|Holy Name Church|
|Church of the Holy Name of Jesus, Chorlton on Medlock|
View of the entrance
|OS grid reference|
|Status||Chapel of ease|
|Founded||15 October 1871|
|Founder(s)||Bishop William Turner|
|Dedication||Holy Name of Jesus|
|Heritage designation||Grade I|
|Designated||18 December 1963|
|Architect(s)||J. A. Hansom and Son|
|Length||186 ft (57 m)|
|Width||122 ft (37 m)|
|Spire height||185 ft (56 m)|
Warwick Bridge stone
|Parish||St. Augustine Church|
|Bishop(s)||Rt. Rev. John Arnold|
|Rector||Fr Brendan Callaghan SJ|
|Priest in charge||Fr Peter Scally SJ|
|Priest(s)||Fr James Crampsey SJ|
|Director of music||Mr Luke Mather|
|Organist(s)||Mr Simon Leach|
|Music group(s)||Mrs Sarah Insall|
|Parish administrator||Br Geoff Te Braake SJ|
The Church of the Holy Name of Jesus on Oxford Road, Manchester, England was designed by Joseph A. Hansom and built between 1869 and 1871.The tower, designed by Adrian Gilbert Scott, was erected in 1928 in memory of Fr Bernard Vaughan, SJ. The church has been Grade I listed on the National Heritage List for England since 1989, having previously been Grade II* listed since 1963.
Manchester is a city and metropolitan borough in Greater Manchester, England, with a population of 545,500 as of 2017. It lies within the United Kingdom's second-most populous urban area, with a population of 2.7 million, and third-most populous metropolitan area, with a population of 3.287 million. It is fringed by the Cheshire Plain to the south, the Pennines to the north and east, and an arc of towns with which it forms a continuous conurbation. The local authority for the city is Manchester City Council.
Adrian Gilbert Scott was an English ecclesiastical architect.
Bernard Vaughan (1847–1922) was an English Roman Catholic clergyman, brother of Herbert and John Stephen Vaughan.
In 1860, William Turner, the first bishop of Salford, invited the Jesuits to make a home in Chorlton-on-Medlock, at the time a middle class suburb.
William Turner (1799–1872) was an English Roman Catholic prelate who served as the first Bishop of Salford from 1851 to 1872. After his ordination to the priesthood, he served in the poorer parishes of central Manchester, and was appointed Vicar General for the Lancashire District.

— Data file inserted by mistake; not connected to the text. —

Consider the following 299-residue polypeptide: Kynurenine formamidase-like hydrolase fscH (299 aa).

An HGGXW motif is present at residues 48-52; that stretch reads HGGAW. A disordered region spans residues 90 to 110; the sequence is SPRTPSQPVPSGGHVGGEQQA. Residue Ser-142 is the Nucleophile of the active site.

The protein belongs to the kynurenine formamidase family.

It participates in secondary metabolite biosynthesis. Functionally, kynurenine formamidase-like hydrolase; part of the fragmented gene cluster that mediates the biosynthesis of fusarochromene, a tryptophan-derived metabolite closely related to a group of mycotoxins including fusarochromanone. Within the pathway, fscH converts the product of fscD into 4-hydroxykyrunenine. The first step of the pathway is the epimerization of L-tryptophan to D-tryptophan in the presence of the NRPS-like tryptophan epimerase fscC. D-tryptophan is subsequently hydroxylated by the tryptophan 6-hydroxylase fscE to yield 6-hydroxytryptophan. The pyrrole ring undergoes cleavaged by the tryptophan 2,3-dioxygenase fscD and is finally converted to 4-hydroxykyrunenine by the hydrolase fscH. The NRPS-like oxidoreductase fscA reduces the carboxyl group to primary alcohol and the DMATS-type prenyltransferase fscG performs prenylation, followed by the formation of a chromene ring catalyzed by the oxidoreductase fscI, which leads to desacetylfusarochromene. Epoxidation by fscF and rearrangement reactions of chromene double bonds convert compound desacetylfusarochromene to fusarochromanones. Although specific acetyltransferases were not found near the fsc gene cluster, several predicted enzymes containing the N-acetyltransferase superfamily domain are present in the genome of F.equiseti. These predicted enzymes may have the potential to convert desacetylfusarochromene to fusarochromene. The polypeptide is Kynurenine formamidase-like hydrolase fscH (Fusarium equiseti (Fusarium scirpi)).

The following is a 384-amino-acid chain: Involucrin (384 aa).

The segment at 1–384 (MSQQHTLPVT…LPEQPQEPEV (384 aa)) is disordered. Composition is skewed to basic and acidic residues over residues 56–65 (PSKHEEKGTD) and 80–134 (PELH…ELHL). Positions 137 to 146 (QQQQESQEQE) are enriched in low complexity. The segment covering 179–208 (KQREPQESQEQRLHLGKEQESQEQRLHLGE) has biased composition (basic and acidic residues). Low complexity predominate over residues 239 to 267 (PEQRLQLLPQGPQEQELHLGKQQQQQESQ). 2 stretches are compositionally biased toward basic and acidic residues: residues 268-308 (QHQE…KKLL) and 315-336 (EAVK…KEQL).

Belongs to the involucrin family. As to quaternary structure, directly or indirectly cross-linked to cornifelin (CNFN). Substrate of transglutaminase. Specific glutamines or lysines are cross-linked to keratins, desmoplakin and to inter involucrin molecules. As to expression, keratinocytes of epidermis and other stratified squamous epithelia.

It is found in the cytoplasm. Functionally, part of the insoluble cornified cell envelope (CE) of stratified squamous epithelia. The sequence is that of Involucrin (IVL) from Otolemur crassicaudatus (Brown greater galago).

The Society of Jesus is a religious order of the Catholic Church headquartered in Rome. It was founded by Ignatius of Loyola with the approval of Pope Paul III in 1540. The members are called Jesuits. The society is engaged in evangelization and apostolic ministry in 112 nations. Jesuits work in education, research, and cultural pursuits. Jesuits also give retreats, minister in hospitals and parishes, sponsor direct social ministries, and promote ecumenical dialogue.
As well as the growing middle classes, Manchester was home to a large and expanding population of Irish immigrants who migrated to work in cotton manufacturing, especially after the Great Famine. In the area known as Little Ireland, the Parish of St Mary, Mulberry Street was unable to cope; in twenty years, thirteen priests had succumbed to typhus whilst working amongst the city's poor.
The Great Famine, or the Great Hunger, was a period of mass starvation and disease in Ireland from 1845 to 1849. With the most severely affected areas in the west and south of Ireland, where the Irish language was dominant, the period was contemporaneously known in Irish as An Drochshaol, loosely translated as the "hard times". The worst year of the period was 1847, known as "Black '47"). During the famine, about one million people died and a million more emigrated from Ireland, causing the island's population to fall by between 20% and 25%.
The Hidden Gem, officially St Mary's Catholic Church, on Mulberry Street, Manchester, England, was originally opened in 1794, with devotion to St Mary, Our Lady of the Assumption, then rebuilt in 1848.
Typhus, also known as typhus fever, is a group of infectious diseases that include epidemic typhus, scrub typhus, and murine typhus. Common symptoms include fever, headache, and a rash. Typically these begin one to two weeks after exposure.
The Jesuits had a formidable record of outreach and missionary work, and this was put to good use. Whilst he was rector from 1888 to 1901,Fr Bernard Vaughan SJ took part in a series of debates with the Anglican Bishop of Manchester, James Moorhouse, over rival claims of the Catholic Church in England and Wales and the Church of England to be the Catholic Church in England and successor of St. Augustine. In their jubilation, the young men of Holy Name pulled his carriage from the city centre all the way to the church.
Outreach is an activity of providing services to any populations who might not otherwise have access to those services. A key component of outreach is that the groups providing it are not stationary, but mobile; in other words they are meeting those in need of outreach services at the locations where those in need are. In addition to delivering services, outreach has an educational role, raising the awareness of existing services.. It includes identification of underserved population and referral to services.